What does a modern Vittorio Villa have in common with a classic Stradivarius violin, besides both being built in the Italian mecca of violins, Cremona? It’s that these delicate instruments need special care in order to remain in a playable condition for many years to come.
A conservator’s challenge to maintain a multi-million dollar instrument in a museum can be surprisingly similar to taking care of your own trusty fiddle: protection against wear and tear, accidental hits and changes in surrounding environmental conditions are key factors for its survival. Adding a RuuviTag environmental sensor inside your violin case will help you make sure your instrument remains playable for years to come.
Your instrument could last for centuries
You and I are probably never going to play a genuine Stradivarius or del Gesù. It’s simply because these violins have become so rare that even some of the world’s most skilled musicians’ hands may never touch these special instruments. Today, less than 200 instruments built by Bartolomeo Giuseppe Antonio Guarneri (del Gesù) still survive.
Lifespan of a classical instrument varies by its physical attributes as well as its intended use: woodwinds or brass instruments average roughly 20 years, whereas pianos can remain playable for about 100 years, and string instruments for a maximum of 200 years.
Here is an example of a 276-year-old violin being played. Video is Here. With correct storing, these delicate instruments are playable for a long time.
Visiting a luthier or a violin maker for a regular check up will help you to maintain its original condition for as long as possible. With proper maintenance your instrument may be able to last longer than its projected lifespan.
The right humidity is crucial
Most traditional stringed instruments are made principally from wood, which can be sensitive to seasonal changes in weather conditions: dry and cold winter weather may cause the wood inside the instrument to contract, while humid summer months can cause the wood to expand.
Expansion and contraction can lead to various structural problems that will affect the sound and longevity of your instrument, so storing the instrument within a safe humidity range is extremely important. It’s also a good idea to never subject your instrument to extreme temperatures or direct sunlight.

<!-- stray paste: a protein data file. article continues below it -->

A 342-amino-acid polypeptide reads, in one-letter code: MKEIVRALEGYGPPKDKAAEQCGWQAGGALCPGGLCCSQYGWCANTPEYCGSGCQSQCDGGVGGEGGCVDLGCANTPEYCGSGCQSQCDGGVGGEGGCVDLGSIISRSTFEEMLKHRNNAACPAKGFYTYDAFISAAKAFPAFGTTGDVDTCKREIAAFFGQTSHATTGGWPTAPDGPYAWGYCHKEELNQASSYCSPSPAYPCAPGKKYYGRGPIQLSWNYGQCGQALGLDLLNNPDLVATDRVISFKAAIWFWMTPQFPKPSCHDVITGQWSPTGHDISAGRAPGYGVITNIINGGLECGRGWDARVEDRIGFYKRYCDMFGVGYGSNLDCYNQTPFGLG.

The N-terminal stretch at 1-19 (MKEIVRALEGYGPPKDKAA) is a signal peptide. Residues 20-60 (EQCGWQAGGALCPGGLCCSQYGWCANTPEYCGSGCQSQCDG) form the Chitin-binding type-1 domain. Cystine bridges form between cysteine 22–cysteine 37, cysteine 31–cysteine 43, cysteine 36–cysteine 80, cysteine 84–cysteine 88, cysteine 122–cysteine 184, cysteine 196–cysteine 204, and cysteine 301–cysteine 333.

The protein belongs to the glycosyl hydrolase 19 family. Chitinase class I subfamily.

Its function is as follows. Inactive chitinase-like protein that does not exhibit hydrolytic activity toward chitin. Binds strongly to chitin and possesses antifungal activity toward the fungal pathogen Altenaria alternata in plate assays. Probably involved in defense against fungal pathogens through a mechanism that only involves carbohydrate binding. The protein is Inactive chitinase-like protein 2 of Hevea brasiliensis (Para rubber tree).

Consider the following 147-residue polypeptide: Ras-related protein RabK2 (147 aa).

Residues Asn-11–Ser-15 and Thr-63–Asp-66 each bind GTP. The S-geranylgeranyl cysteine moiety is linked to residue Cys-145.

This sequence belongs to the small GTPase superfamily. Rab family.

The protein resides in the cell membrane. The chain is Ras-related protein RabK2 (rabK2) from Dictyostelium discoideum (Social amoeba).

What is the ideal humidity level for musical instruments?
Ideal relative humidity for stringed instruments is around 40–60%. To stay within these limits, homes should ideally maintain a steady temperature and good air circulation. Ideal instrument humidity is likely to be similar to your personal liking. If you are feeling well, then the instrument is probably doing just fine.
A separate dehumidifying unit can remove unwanted humidity, while supplementary humidification may be provided using a cool mist, a steam humidifier, or an evaporative wick humidifier. Many high quality violin cases already have built in humidifiers, and will save you from most headaches.
How to protect your musical instruments?
Replace your hygrometer with a RuuviTag environmental sensor. Monitoring the surrounding environmental conditions will become easy and you will have access to real time environmental data at all times. Many players resort to buying a hygrometer, which is a small instrument used to measure the humidity in the atmosphere. However, some of these tend to be very unreliable and inaccurate compared to other environmental sensors, such as the RuuviTag. Moreover, you will also be able to control the temperature (which affects relative humidity), and be alerted about unexpected movements.
With its small footprint and impressive features, RuuviTag can be an excellent modern replacement for a simple hygrometer. It’s built around an accurate environmental sensor, and its data can be easily collected using the free Ruuvi Station app.